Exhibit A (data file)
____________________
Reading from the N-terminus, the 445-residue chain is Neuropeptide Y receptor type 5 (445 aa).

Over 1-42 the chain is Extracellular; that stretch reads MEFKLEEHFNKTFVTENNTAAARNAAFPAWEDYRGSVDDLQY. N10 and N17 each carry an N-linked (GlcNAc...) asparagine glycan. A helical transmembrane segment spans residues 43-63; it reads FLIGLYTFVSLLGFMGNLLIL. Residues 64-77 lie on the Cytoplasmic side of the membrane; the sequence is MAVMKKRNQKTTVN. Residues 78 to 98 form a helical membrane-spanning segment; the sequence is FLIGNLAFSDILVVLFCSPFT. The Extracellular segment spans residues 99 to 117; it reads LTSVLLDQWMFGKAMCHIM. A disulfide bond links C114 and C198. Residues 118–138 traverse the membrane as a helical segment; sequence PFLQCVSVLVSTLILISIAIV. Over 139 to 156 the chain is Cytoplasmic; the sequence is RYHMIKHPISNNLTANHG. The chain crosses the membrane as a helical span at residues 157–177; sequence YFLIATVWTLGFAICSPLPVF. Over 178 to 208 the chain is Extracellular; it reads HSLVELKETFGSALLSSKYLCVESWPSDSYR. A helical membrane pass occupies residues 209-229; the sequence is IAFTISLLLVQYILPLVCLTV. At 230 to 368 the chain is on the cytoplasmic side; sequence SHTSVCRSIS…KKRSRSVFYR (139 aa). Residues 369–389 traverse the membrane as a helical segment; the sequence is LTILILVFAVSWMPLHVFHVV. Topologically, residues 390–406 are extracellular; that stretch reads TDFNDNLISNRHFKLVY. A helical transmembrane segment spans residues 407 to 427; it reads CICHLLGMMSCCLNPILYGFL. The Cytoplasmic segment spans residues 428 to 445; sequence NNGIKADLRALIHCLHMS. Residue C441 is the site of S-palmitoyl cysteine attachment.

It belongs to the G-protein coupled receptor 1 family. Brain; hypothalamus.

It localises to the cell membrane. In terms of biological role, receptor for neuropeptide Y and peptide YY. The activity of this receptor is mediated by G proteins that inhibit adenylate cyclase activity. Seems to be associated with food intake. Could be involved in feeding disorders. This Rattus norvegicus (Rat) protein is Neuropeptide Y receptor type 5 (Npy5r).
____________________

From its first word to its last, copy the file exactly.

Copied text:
Reading from the N-terminus, the 445-residue chain is Neuropeptide Y receptor type 5 (445 aa).

Over 1-42 the chain is Extracellular; that stretch reads MEFKLEEHFNKTFVTENNTAAARNAAFPAWEDYRGSVDDLQY. N10 and N17 each carry an N-linked (GlcNAc...) asparagine glycan. A helical transmembrane segment spans residues 43-63; it reads FLIGLYTFVSLLGFMGNLLIL. Residues 64-77 lie on the Cytoplasmic side of the membrane; the sequence is MAVMKKRNQKTTVN. Residues 78 to 98 form a helical membrane-spanning segment; the sequence is FLIGNLAFSDILVVLFCSPFT. The Extracellular segment spans residues 99 to 117; it reads LTSVLLDQWMFGKAMCHIM. A disulfide bond links C114 and C198. Residues 118–138 traverse the membrane as a helical segment; sequence PFLQCVSVLVSTLILISIAIV. Over 139 to 156 the chain is Cytoplasmic; the sequence is RYHMIKHPISNNLTANHG. The chain crosses the membrane as a helical span at residues 157–177; sequence YFLIATVWTLGFAICSPLPVF. Over 178 to 208 the chain is Extracellular; it reads HSLVELKETFGSALLSSKYLCVESWPSDSYR. A helical membrane pass occupies residues 209-229; the sequence is IAFTISLLLVQYILPLVCLTV. At 230 to 368 the chain is on the cytoplasmic side; sequence SHTSVCRSIS…KKRSRSVFYR (139 aa). Residues 369–389 traverse the membrane as a helical segment; the sequence is LTILILVFAVSWMPLHVFHVV. Topologically, residues 390–406 are extracellular; that stretch reads TDFNDNLISNRHFKLVY. A helical transmembrane segment spans residues 407 to 427; it reads CICHLLGMMSCCLNPILYGFL. The Cytoplasmic segment spans residues 428 to 445; sequence NNGIKADLRALIHCLHMS. Residue C441 is the site of S-palmitoyl cysteine attachment.

It belongs to the G-protein coupled receptor 1 family. Brain; hypothalamus.

It localises to the cell membrane. In terms of biological role, receptor for neuropeptide Y and peptide YY. The activity of this receptor is mediated by G proteins that inhibit adenylate cyclase activity. Seems to be associated with food intake. Could be involved in feeding disorders. This Rattus norvegicus (Rat) protein is Neuropeptide Y receptor type 5 (Npy5r).